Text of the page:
BOX 6.1

Improved Understanding of Hydrology and Climate from TRMM

TRMM-based multisatellite data are being used as input into hydrologic models, including the Land Data Assimilation System, to better understand land-atmosphere interactions on scales of days to years (Rodell et al. 2004) and to study variations in river runoff (Fekete et al. 2004). These same data are being used to monitor crops in Central America and elsewhere and as input into river forecast models in South Asia and other locations. Analysis of TRMM precipitation radar data has been used to discover orographic precipitation processes and diurnal cycles of rainfall causing flash floods in headwater streams (Barros et al. 2004). TRMM observations led to the discovery of extremely tall convective towers within the vertical precipitation profiles of tropical cyclones. Kelley et al. (2004) reported that the chance of intensification increases when one or more of these “hot towers” exist in the tropical cyclone’s eyewall (Figure 6.1).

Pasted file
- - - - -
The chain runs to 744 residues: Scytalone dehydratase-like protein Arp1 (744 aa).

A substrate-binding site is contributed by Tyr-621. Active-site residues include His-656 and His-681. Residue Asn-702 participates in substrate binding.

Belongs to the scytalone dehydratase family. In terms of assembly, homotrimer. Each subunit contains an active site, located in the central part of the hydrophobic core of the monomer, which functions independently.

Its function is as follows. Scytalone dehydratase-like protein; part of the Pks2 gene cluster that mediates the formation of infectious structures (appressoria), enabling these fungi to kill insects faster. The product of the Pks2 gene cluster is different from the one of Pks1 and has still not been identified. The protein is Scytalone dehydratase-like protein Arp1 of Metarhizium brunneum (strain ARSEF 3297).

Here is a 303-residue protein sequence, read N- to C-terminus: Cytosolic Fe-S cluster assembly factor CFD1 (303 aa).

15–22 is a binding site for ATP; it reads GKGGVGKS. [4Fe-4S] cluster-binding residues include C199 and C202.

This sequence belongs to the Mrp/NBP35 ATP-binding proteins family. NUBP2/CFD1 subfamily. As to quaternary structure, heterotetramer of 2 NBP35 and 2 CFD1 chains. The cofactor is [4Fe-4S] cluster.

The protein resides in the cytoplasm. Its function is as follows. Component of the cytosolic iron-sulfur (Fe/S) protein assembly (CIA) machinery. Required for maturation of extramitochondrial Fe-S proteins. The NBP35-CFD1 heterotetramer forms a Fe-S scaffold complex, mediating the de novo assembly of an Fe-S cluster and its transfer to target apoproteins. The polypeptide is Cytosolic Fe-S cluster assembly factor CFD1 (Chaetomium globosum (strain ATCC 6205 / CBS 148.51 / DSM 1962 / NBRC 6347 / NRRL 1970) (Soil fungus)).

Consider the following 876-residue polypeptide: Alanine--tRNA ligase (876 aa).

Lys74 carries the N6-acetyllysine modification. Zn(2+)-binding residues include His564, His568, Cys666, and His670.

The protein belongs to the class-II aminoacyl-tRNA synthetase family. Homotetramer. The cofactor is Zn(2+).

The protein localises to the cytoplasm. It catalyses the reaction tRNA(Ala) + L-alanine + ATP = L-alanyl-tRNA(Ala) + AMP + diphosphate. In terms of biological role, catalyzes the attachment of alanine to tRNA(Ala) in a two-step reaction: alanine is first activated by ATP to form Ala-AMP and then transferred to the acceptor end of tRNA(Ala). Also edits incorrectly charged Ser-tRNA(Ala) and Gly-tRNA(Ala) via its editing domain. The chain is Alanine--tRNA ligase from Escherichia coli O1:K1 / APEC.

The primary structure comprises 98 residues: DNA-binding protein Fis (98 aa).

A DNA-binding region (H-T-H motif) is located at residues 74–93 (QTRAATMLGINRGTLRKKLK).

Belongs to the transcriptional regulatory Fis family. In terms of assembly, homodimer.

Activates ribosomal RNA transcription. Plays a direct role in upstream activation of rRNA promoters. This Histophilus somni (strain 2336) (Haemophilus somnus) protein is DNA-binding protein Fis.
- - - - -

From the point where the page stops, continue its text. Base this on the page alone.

FIGURE 6.1 A cross-sectional view of Hurricane Katrina through the eye of the storm, as observed from TRMM. This image shows the horizontal distribution of rain intensity on August 28, 2005, when Katrina was a Category 3 hurricane with maximum sustained winds of 100 knots (115 mph). Rain rates in the central portion of the swath are from the TRMM precipitation radar, and the rain rates in the outer swath are from the TRMM microwave imager. The rain rates are overlaid on infrared data from the TRMM visible infrared scanner. Two isolated hot towers (in red) are visible: one in an outer rain band and the other in the northeastern part of the eyewall. The height of the eyewall tower is 16 km. Towers of this height near the core are often an indication of intensification as was true with Katrina, which became a Category 4 storm soon after this image was taken. SOURCE: NASA (2005).



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